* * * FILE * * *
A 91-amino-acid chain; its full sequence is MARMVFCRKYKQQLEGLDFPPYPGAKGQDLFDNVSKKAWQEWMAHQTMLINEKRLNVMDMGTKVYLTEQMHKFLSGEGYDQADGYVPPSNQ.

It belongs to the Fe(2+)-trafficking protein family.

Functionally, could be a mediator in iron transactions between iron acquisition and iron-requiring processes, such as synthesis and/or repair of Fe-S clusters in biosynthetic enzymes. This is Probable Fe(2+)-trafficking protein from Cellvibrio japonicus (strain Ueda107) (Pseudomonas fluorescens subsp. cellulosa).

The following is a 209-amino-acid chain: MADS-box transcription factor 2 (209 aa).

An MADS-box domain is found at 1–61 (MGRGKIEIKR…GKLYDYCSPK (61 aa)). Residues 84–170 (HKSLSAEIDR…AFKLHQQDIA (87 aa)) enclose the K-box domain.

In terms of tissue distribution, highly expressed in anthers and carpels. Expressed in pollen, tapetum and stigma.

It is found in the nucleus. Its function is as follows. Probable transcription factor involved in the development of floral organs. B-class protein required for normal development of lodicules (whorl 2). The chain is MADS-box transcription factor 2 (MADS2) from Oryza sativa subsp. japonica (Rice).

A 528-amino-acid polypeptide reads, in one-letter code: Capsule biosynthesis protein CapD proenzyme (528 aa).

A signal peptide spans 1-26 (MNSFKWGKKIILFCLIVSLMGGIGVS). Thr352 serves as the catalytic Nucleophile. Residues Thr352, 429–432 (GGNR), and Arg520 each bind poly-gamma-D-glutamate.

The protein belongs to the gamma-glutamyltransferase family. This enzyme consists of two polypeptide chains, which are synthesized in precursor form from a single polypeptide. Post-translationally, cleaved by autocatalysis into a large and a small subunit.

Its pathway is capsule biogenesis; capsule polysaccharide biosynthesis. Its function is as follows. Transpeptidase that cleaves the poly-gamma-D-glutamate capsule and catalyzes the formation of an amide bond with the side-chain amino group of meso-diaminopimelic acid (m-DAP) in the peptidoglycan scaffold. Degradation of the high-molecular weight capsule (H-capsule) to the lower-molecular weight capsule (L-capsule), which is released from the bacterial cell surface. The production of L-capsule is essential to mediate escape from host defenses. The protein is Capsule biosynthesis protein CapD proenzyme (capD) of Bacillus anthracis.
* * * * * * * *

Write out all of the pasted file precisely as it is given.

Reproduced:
A 91-amino-acid chain; its full sequence is MARMVFCRKYKQQLEGLDFPPYPGAKGQDLFDNVSKKAWQEWMAHQTMLINEKRLNVMDMGTKVYLTEQMHKFLSGEGYDQADGYVPPSNQ.

It belongs to the Fe(2+)-trafficking protein family.

Functionally, could be a mediator in iron transactions between iron acquisition and iron-requiring processes, such as synthesis and/or repair of Fe-S clusters in biosynthetic enzymes. This is Probable Fe(2+)-trafficking protein from Cellvibrio japonicus (strain Ueda107) (Pseudomonas fluorescens subsp. cellulosa).

The following is a 209-amino-acid chain: MADS-box transcription factor 2 (209 aa).

An MADS-box domain is found at 1–61 (MGRGKIEIKR…GKLYDYCSPK (61 aa)). Residues 84–170 (HKSLSAEIDR…AFKLHQQDIA (87 aa)) enclose the K-box domain.

In terms of tissue distribution, highly expressed in anthers and carpels. Expressed in pollen, tapetum and stigma.

It is found in the nucleus. Its function is as follows. Probable transcription factor involved in the development of floral organs. B-class protein required for normal development of lodicules (whorl 2). The chain is MADS-box transcription factor 2 (MADS2) from Oryza sativa subsp. japonica (Rice).

A 528-amino-acid polypeptide reads, in one-letter code: Capsule biosynthesis protein CapD proenzyme (528 aa).

A signal peptide spans 1-26 (MNSFKWGKKIILFCLIVSLMGGIGVS). Thr352 serves as the catalytic Nucleophile. Residues Thr352, 429–432 (GGNR), and Arg520 each bind poly-gamma-D-glutamate.

The protein belongs to the gamma-glutamyltransferase family. This enzyme consists of two polypeptide chains, which are synthesized in precursor form from a single polypeptide. Post-translationally, cleaved by autocatalysis into a large and a small subunit.

Its pathway is capsule biogenesis; capsule polysaccharide biosynthesis. Its function is as follows. Transpeptidase that cleaves the poly-gamma-D-glutamate capsule and catalyzes the formation of an amide bond with the side-chain amino group of meso-diaminopimelic acid (m-DAP) in the peptidoglycan scaffold. Degradation of the high-molecular weight capsule (H-capsule) to the lower-molecular weight capsule (L-capsule), which is released from the bacterial cell surface. The production of L-capsule is essential to mediate escape from host defenses. The protein is Capsule biosynthesis protein CapD proenzyme (capD) of Bacillus anthracis.